Social Workers Voice Concern over the Northern Ireland Budget Announcement
The British Association of Social Workers Northern Ireland (BASW NI) is deeply concerned at the potential impacts of the Northern Ireland Budget announced by the Secretary of State. It is clear that severe pressures exist across all public services— not least in Health and Social Care and the education sector—and these pressures will be intensified by the real terms cut in the Health Budget and the 2.7% cut to the funding allocated to the Department of Education.
Prior to the publication of the Northern Ireland budget, BASW NI was alarmed at the recent decision by the Department of Education to end its Extended Schools Programme due to a lack of funding. This comes on the heels of the decision not to provide holiday hunger payments, over the Easter holidays, for children who receive free school meals.
Speaking about the budget announcement, BASW NI National Director, Carolyn Ewart said: “BASW NI is under no illusion concerning the pressures facing departmental finances. It is essential, however, that recent and future decisions are understood in terms of the impacts they will have on children and their families.”
Reflecting on the recent decision by the Department of Education to end the Extended Schools Programme, Ms Ewart said: “Addressing educational underachievement and providing all our children with opportunities to flourish, should be considered a non-negotiable starting point in terms of service provision. Children learn when they know they are safe and supported. Key to this is ensuring they are nourished and can concentrate in class. Ending the breakfast and homework clubs funded by the Extended Schools Programme, which are central to supporting many children to learn, will impede pupils and increase pressure on teachers. Unfortunately, given the Budget announced by the Secretary of State, this is likely to be the first of many cuts to services which children and families depend on.”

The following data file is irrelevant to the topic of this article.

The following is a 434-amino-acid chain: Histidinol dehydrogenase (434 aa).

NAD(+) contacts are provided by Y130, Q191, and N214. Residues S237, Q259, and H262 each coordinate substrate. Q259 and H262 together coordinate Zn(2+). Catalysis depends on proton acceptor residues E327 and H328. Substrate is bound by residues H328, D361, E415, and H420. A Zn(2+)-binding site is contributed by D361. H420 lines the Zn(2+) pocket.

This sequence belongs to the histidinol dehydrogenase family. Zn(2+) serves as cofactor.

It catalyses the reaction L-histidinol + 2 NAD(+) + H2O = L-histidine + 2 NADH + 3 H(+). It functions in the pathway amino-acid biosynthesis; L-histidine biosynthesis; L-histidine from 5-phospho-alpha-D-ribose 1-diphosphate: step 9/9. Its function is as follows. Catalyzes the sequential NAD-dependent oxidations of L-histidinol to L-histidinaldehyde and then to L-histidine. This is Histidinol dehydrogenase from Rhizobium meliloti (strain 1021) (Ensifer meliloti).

The Youth Wellbeing Prevalence Survey 2020, found that NI children have much poorer mental health and higher levels of trauma than their peers in the rest of the UK and 25% higher rates of anxiety and mood disorders. There are on average, 15,000 children a year referred to Child and Adolescent Mental Health Services in NI (CAMHS), and this figure will undoubtedly increase if early intervention and prevention services are reduced, and pressure on CAMHS and Children’s Social Work Services will increase.
Reflecting on mental health needs, Ms Ewart continued: “Unfortunately, when funding is restricted, it is often pupil support services, and artistic and sporting activities which are cut. We must recognise that these activities provide opportunities for children and young people to develop the skills and confidence to live happy and fulfilled lives. The direct impacts arising from the loss of this provision is difficult to quantify, but as professionals working closely with children and their families, social workers are conscious of the effects they will likely observe in the months and years ahead.”
Considering the financial pressures facing departments, BASW NI is concerned at the potential impacts for social work services—not only those delivered by Health and Social Care, but also services commissioned for delivery by organisations in the third sector. Pressures on services continue to grow, a point starkly illustrated by the number of children looked after by social services.
The Department of Health’s provisional statistics for the number of children in the care of social services highlight we have the highest number of children in care since the introduction of the Children (Northern Ireland) Order 1995. The current figure of 3,770 (March 2023) represents a 12% increase on the pre-covid figure of 3,362.
Speaking about the pressures of services, Ms Ewart said: “The demand for social work services is acute and continues to increase. The upheaval caused to lives because of the pandemic continues to manifest in many problematic ways. Social workers are experiencing strain as they support children, individuals and families affected by issues including abuse, neglect, mental health problems and addiction, to name a few.
“As pressures intensify, it is unavoidable that attention is directed to focus on crisis issues. However, early intervention remains vital if problems are to be addressed before they become crises. Adequate resourcing for social work services in Northern Ireland is essential and resources must be allocated to meet need rather than services tailored to meet financial constraints.”
Ms Ewart finished by saying: “Senior civil servants are being placed in the invidious position of having to make decisions which, under normal circumstances would be the responsibility of ministers serving in a Northern Ireland Executive. I have written to the Permanent Secretaries of both the Department of Education and the Department of Health to raise the concerns of BASW NI members.
“While our members understand that the creation of a new Executive will not in itself be a solution to the problems we face, it is a dereliction of duty for those who could take their seats in an Executive and begin to address the pressures endured by children and families, to choose not to do so.
“Our children are being failed. Our society deserves better.”
Andy McClenaghan, BASW NI Public Affairs, Policy and Communications Lead
07702 517560 / email@example.com
Notes to editors:
Carolyn Ewart, BASW NI National Director, will be available for interview.